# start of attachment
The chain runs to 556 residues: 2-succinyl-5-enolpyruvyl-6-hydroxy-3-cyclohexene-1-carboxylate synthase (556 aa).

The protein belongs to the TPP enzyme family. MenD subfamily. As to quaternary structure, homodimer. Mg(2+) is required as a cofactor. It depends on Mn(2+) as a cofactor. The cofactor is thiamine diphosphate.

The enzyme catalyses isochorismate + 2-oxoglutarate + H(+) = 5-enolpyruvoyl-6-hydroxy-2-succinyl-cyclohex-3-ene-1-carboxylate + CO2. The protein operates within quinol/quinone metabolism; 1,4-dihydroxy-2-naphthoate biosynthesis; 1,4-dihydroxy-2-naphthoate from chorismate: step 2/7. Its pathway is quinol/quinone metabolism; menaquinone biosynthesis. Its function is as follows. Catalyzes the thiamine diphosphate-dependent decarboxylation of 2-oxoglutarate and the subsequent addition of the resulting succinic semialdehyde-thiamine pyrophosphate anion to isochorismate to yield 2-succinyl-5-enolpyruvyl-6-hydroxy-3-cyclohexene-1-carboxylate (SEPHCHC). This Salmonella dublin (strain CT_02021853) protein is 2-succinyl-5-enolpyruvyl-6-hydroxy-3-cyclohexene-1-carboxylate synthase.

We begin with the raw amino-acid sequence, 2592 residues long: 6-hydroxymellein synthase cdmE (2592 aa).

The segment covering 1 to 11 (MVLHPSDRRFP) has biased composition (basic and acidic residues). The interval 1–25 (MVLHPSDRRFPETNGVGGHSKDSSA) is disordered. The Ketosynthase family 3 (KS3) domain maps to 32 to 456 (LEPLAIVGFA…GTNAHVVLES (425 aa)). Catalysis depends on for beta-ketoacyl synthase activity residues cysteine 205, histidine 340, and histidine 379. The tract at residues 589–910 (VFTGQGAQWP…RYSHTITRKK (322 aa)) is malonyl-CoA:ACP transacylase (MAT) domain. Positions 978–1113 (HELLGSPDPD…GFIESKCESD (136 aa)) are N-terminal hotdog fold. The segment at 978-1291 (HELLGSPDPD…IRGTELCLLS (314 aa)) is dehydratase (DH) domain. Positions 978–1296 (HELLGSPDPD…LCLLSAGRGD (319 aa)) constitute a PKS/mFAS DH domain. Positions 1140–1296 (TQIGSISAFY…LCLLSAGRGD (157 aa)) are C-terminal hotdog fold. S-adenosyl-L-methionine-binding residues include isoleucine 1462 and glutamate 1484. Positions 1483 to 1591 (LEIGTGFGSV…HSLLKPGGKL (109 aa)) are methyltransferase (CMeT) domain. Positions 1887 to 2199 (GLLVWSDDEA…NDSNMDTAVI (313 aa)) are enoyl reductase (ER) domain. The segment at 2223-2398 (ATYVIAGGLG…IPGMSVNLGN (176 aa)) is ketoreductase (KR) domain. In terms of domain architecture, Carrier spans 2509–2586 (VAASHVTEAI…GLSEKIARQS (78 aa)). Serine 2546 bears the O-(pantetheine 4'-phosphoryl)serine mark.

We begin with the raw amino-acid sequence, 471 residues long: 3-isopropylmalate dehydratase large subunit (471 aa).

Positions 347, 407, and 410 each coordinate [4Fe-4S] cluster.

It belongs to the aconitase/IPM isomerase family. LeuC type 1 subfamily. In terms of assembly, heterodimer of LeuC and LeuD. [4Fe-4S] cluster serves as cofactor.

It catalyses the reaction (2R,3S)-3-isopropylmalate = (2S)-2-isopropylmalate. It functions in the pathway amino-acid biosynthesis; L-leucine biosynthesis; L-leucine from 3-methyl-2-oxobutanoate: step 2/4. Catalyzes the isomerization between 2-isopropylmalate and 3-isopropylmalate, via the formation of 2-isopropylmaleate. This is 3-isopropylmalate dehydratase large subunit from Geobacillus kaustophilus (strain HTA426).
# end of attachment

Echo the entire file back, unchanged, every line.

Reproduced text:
The chain runs to 556 residues: 2-succinyl-5-enolpyruvyl-6-hydroxy-3-cyclohexene-1-carboxylate synthase (556 aa).

The protein belongs to the TPP enzyme family. MenD subfamily. As to quaternary structure, homodimer. Mg(2+) is required as a cofactor. It depends on Mn(2+) as a cofactor. The cofactor is thiamine diphosphate.

The enzyme catalyses isochorismate + 2-oxoglutarate + H(+) = 5-enolpyruvoyl-6-hydroxy-2-succinyl-cyclohex-3-ene-1-carboxylate + CO2. The protein operates within quinol/quinone metabolism; 1,4-dihydroxy-2-naphthoate biosynthesis; 1,4-dihydroxy-2-naphthoate from chorismate: step 2/7. Its pathway is quinol/quinone metabolism; menaquinone biosynthesis. Its function is as follows. Catalyzes the thiamine diphosphate-dependent decarboxylation of 2-oxoglutarate and the subsequent addition of the resulting succinic semialdehyde-thiamine pyrophosphate anion to isochorismate to yield 2-succinyl-5-enolpyruvyl-6-hydroxy-3-cyclohexene-1-carboxylate (SEPHCHC). This Salmonella dublin (strain CT_02021853) protein is 2-succinyl-5-enolpyruvyl-6-hydroxy-3-cyclohexene-1-carboxylate synthase.

We begin with the raw amino-acid sequence, 2592 residues long: 6-hydroxymellein synthase cdmE (2592 aa).

The segment covering 1 to 11 (MVLHPSDRRFP) has biased composition (basic and acidic residues). The interval 1–25 (MVLHPSDRRFPETNGVGGHSKDSSA) is disordered. The Ketosynthase family 3 (KS3) domain maps to 32 to 456 (LEPLAIVGFA…GTNAHVVLES (425 aa)). Catalysis depends on for beta-ketoacyl synthase activity residues cysteine 205, histidine 340, and histidine 379. The tract at residues 589–910 (VFTGQGAQWP…RYSHTITRKK (322 aa)) is malonyl-CoA:ACP transacylase (MAT) domain. Positions 978–1113 (HELLGSPDPD…GFIESKCESD (136 aa)) are N-terminal hotdog fold. The segment at 978-1291 (HELLGSPDPD…IRGTELCLLS (314 aa)) is dehydratase (DH) domain. Positions 978–1296 (HELLGSPDPD…LCLLSAGRGD (319 aa)) constitute a PKS/mFAS DH domain. Positions 1140–1296 (TQIGSISAFY…LCLLSAGRGD (157 aa)) are C-terminal hotdog fold. S-adenosyl-L-methionine-binding residues include isoleucine 1462 and glutamate 1484. Positions 1483 to 1591 (LEIGTGFGSV…HSLLKPGGKL (109 aa)) are methyltransferase (CMeT) domain. Positions 1887 to 2199 (GLLVWSDDEA…NDSNMDTAVI (313 aa)) are enoyl reductase (ER) domain. The segment at 2223-2398 (ATYVIAGGLG…IPGMSVNLGN (176 aa)) is ketoreductase (KR) domain. In terms of domain architecture, Carrier spans 2509–2586 (VAASHVTEAI…GLSEKIARQS (78 aa)). Serine 2546 bears the O-(pantetheine 4'-phosphoryl)serine mark.

We begin with the raw amino-acid sequence, 471 residues long: 3-isopropylmalate dehydratase large subunit (471 aa).

Positions 347, 407, and 410 each coordinate [4Fe-4S] cluster.

It belongs to the aconitase/IPM isomerase family. LeuC type 1 subfamily. In terms of assembly, heterodimer of LeuC and LeuD. [4Fe-4S] cluster serves as cofactor.

It catalyses the reaction (2R,3S)-3-isopropylmalate = (2S)-2-isopropylmalate. It functions in the pathway amino-acid biosynthesis; L-leucine biosynthesis; L-leucine from 3-methyl-2-oxobutanoate: step 2/4. Catalyzes the isomerization between 2-isopropylmalate and 3-isopropylmalate, via the formation of 2-isopropylmaleate. This is 3-isopropylmalate dehydratase large subunit from Geobacillus kaustophilus (strain HTA426).